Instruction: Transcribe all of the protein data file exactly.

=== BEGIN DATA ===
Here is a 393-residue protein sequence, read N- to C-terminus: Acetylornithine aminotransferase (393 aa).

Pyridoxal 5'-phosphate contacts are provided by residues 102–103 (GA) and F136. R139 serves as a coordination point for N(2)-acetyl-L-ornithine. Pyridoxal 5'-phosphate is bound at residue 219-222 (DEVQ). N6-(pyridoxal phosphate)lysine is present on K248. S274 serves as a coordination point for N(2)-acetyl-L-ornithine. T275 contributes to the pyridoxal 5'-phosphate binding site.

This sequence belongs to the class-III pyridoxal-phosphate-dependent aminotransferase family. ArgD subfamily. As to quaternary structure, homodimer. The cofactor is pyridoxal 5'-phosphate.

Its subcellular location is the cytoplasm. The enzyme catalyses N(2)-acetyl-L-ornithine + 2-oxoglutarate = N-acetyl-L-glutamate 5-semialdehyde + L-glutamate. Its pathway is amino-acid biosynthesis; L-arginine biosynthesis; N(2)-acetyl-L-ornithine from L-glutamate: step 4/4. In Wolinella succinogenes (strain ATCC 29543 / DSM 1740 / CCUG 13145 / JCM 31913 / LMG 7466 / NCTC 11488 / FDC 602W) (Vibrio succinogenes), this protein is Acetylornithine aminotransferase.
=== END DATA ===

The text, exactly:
Here is a 393-residue protein sequence, read N- to C-terminus: Acetylornithine aminotransferase (393 aa).

Pyridoxal 5'-phosphate contacts are provided by residues 102–103 (GA) and F136. R139 serves as a coordination point for N(2)-acetyl-L-ornithine. Pyridoxal 5'-phosphate is bound at residue 219-222 (DEVQ). N6-(pyridoxal phosphate)lysine is present on K248. S274 serves as a coordination point for N(2)-acetyl-L-ornithine. T275 contributes to the pyridoxal 5'-phosphate binding site.

This sequence belongs to the class-III pyridoxal-phosphate-dependent aminotransferase family. ArgD subfamily. As to quaternary structure, homodimer. The cofactor is pyridoxal 5'-phosphate.

Its subcellular location is the cytoplasm. The enzyme catalyses N(2)-acetyl-L-ornithine + 2-oxoglutarate = N-acetyl-L-glutamate 5-semialdehyde + L-glutamate. Its pathway is amino-acid biosynthesis; L-arginine biosynthesis; N(2)-acetyl-L-ornithine from L-glutamate: step 4/4. In Wolinella succinogenes (strain ATCC 29543 / DSM 1740 / CCUG 13145 / JCM 31913 / LMG 7466 / NCTC 11488 / FDC 602W) (Vibrio succinogenes), this protein is Acetylornithine aminotransferase.